As he took note of the massive protests forming in the Los Angeles area, Spencer Carney knew he had a decision to make.
The protests joined countless others throughout the nation and world, all to call out systemic racism and policy brutality after George Floyd was arrested in Minneapolis and died after one of the four arresting officers knelt on his back and neck for nearly nine minutes. But, Carney noted, they also ran contrary to social distancing widely adopted to help curb COVID-19, a disease of particular threat to senior citizens such as those who occupy most of the Glendale resident’s apartment building.
“The idea of going out to a protest and exposing myself to people not practicing social distancing or wearing a mask represented a conflict,” he said. “It was difficult for me to brainstorm these things, because in the past, I was always that guy who would go out and protest. I’ve been to the last two Women’s Marches. I went to USC and helped start One for All, which is a social justice theater troupe.”
Having attended various Pride events in years past, Carney also took note of the All Black Lives Matter march in Hollywood last weekend, which called attention to the adversity faced by black members of the LGBTQIA community and took place in lieu of the canceled Pride Parade. Continue reading “Activist’s Effort Was Solitary, but Now There’s Solidarity”
The Glendale Unified School District Board of Education on Tuesday adopted its budget for the 2020-21 school year “begrudgingly,” in the words of board member Greg Krikorian, who nevertheless had no other options given the state’s bleak financial situation.
The general fund portion of the budget is used to educate the district’s 26,000 students and includes a little over $289 million in revenues and more than $309 million in expenditures. The $20.3 million deficit is caused by the 10% cut to public education funding in Gov. Gavin Newsom’s recent May Revise budget proposal due to the COVID-19 health and financial crisis. The GUSD had until June 30 to submit a budget to the Los Angeles County Office of Education, or LACOE, a tenet that was satisfied by the unanimous vote.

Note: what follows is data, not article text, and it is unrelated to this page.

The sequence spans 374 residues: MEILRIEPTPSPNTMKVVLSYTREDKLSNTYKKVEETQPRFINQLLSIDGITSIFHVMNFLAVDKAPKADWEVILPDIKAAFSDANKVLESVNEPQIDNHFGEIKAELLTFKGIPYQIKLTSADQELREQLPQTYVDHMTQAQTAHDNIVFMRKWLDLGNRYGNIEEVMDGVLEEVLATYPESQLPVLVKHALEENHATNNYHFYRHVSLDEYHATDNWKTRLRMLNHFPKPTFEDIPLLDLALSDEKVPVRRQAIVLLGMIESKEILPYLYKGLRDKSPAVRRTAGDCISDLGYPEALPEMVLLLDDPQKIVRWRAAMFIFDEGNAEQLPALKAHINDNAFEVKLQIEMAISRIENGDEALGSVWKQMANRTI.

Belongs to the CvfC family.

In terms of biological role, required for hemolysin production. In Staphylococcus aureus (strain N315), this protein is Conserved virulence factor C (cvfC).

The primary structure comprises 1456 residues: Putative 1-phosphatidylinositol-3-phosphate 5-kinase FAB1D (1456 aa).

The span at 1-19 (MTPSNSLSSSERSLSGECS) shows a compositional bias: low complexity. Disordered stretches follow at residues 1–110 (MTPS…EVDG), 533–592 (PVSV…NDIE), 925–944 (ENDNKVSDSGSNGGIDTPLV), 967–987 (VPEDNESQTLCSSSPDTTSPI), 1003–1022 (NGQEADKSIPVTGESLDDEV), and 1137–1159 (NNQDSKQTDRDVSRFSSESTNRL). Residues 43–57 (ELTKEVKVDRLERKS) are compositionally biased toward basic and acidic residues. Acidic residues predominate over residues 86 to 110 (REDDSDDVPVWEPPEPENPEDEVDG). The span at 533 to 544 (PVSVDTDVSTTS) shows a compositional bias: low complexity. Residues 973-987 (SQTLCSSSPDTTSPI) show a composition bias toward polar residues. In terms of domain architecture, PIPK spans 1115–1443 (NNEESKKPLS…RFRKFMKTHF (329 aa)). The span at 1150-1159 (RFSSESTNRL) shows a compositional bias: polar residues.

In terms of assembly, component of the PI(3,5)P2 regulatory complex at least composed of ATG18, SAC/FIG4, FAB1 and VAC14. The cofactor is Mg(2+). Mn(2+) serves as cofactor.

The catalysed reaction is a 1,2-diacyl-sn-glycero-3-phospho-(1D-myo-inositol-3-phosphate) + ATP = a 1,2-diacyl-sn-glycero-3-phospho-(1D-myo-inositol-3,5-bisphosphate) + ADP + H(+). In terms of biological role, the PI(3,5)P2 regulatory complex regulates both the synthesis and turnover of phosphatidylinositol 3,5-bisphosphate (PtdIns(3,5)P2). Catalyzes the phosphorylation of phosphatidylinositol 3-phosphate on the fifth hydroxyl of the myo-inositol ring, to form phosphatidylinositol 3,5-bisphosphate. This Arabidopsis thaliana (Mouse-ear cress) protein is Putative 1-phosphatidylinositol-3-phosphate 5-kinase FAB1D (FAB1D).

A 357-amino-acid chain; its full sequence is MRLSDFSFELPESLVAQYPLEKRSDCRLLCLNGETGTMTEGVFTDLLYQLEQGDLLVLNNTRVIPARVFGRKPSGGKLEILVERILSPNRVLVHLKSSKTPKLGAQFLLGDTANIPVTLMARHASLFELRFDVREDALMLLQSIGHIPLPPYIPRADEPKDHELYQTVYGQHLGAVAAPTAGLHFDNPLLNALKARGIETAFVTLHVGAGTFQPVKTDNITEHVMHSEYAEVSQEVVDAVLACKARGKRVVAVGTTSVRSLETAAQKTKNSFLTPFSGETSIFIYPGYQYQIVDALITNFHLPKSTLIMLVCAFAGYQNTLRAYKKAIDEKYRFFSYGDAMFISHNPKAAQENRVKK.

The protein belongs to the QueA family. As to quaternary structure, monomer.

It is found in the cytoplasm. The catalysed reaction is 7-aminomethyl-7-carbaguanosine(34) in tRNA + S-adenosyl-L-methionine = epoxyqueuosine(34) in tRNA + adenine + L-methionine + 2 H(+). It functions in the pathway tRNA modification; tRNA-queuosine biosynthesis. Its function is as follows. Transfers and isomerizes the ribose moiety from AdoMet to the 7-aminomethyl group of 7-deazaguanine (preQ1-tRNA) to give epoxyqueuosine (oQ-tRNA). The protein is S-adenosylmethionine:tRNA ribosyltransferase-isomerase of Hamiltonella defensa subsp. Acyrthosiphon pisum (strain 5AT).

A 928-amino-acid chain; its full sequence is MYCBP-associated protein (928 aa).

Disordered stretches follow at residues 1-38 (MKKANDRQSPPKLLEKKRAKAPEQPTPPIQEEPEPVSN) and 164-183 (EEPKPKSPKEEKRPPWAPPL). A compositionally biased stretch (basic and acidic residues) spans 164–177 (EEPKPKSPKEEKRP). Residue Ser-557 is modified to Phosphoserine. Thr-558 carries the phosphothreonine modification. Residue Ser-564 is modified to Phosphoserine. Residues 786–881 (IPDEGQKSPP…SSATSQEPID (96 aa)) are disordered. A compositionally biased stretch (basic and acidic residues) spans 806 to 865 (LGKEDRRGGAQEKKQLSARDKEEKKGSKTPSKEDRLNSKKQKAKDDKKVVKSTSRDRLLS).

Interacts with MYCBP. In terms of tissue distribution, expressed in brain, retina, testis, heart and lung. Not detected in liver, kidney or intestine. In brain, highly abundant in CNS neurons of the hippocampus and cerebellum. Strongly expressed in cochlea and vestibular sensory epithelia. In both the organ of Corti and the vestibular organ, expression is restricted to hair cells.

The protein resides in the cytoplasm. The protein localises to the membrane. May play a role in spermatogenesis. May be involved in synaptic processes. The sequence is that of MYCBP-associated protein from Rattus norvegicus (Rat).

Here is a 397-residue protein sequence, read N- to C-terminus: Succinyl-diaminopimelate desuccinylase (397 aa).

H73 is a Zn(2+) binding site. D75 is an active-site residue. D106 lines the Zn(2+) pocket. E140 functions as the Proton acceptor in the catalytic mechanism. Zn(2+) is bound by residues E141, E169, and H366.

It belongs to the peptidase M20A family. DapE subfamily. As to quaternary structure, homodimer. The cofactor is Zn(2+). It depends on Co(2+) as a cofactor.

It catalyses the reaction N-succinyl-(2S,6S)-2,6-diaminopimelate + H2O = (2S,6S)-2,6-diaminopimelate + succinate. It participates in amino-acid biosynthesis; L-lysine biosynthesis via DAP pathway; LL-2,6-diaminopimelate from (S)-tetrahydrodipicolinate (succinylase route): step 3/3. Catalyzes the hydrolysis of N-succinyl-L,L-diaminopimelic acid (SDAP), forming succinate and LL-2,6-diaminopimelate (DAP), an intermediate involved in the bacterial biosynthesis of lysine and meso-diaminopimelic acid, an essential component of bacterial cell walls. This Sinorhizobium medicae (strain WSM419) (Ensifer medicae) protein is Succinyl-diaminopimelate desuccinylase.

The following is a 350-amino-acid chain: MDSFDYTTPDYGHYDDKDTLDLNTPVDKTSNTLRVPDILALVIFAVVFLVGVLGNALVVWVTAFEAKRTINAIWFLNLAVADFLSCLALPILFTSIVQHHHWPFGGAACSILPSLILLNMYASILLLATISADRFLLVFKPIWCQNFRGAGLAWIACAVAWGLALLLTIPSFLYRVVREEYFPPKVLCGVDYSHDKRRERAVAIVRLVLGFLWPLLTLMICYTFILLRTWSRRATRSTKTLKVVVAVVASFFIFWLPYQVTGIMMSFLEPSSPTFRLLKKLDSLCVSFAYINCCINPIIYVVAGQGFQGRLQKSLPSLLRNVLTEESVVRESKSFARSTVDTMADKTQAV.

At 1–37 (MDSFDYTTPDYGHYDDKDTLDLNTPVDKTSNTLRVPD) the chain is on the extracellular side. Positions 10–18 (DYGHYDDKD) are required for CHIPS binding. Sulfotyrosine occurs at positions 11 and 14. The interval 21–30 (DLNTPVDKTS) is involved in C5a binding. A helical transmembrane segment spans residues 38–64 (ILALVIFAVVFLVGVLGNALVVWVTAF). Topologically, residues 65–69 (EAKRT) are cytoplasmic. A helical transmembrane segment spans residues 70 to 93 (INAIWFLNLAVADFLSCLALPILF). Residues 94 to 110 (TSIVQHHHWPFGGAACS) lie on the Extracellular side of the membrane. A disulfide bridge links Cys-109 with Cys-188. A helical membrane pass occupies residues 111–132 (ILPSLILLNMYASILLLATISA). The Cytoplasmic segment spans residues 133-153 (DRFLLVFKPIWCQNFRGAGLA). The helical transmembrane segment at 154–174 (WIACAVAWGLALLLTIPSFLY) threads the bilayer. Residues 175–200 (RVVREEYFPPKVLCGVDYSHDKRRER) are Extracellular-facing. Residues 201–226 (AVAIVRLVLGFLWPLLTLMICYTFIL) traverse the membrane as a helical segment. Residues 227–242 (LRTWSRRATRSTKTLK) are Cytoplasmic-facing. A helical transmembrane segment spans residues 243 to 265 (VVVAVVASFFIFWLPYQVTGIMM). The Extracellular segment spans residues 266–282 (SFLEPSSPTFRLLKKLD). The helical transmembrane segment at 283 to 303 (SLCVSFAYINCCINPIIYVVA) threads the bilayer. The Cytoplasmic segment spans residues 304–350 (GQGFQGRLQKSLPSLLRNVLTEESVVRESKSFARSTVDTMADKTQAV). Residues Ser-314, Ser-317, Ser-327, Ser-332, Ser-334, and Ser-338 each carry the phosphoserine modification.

As bad as it may appear, things could have been even direr.
Worst-case scenarios explained by Steve Dickinson, the district’s chief business and financial officer, projected deficits as high as $53 million for the upcoming school year. This week, however, the state legislature passed a budget bill that does not include any reductions to public education funding, but instead relies heavily on assumptions of California receiving billions of dollars in federal relief funds. Until the final state budget act is approved, GUSD and all school districts in the state will be planning for large budget reductions in the coming years. Continue reading “GUSD Passes Budget With $20 Million Deficit”
Glendale Public Works staff members will research and present options to the City Council to add precautionary implements to pedestrian crosswalk buttons in an effort to mitigate the spread of the coronavirus.
The council on Tuesday unanimously backed the idea advanced by Councilman Ara Najarian and Councilwoman Paula Devine after a lengthy discussion on modifying crosswalk signals in accordance with the present pandemic hygiene culture. Though the discussion initially considered placing crosswalks and traffic signals on a predetermined timer, officials seem poised to later consider that modification as part of a broader conversation on traffic calming and the city’s walkability.
“I think the motorists and residents are going to go bananas” if signals are automated, Najarian contended Tuesday. “We’ve got a difficult situation at best in our downtown area.” Continue reading “COVID-19 Battle May Even Extend to Crosswalk Buttons”
Local schools find themselves in the annual pause between graduation and the start of the next academic year, but Tuesday’s meeting of the Glendale Unified School District defied the typical tone of summer vacation that characterizes assemblies held this time of year.
The topic was pedestrian enough — a presentation by the district’s Return to School Task Force — but with less than two months remaining until the first day, the overwhelming sense of the unknown was palpable.
With a little time to plan, unlike the almost immediate shuttering of school facilities that took place in March due to the COVID-19 pandemic’s onset, board members nevertheless found themselves with at least as many questions as answers when it came to plotting a course for the upcoming 2021-21 school year.